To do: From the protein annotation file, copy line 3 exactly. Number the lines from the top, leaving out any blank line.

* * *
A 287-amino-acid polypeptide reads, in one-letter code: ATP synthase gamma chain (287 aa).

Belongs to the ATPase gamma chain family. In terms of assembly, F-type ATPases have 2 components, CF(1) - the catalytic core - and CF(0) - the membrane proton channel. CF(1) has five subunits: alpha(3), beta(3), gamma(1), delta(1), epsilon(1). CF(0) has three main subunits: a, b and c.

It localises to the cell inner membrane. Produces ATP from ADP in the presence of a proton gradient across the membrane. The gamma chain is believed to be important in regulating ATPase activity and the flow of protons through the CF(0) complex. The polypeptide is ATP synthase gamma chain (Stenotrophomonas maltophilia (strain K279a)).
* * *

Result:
It localises to the cell inner membrane. Produces ATP from ADP in the presence of a proton gradient across the membrane. The gamma chain is believed to be important in regulating ATPase activity and the flow of protons through the CF(0) complex. The polypeptide is ATP synthase gamma chain (Stenotrophomonas maltophilia (strain K279a)).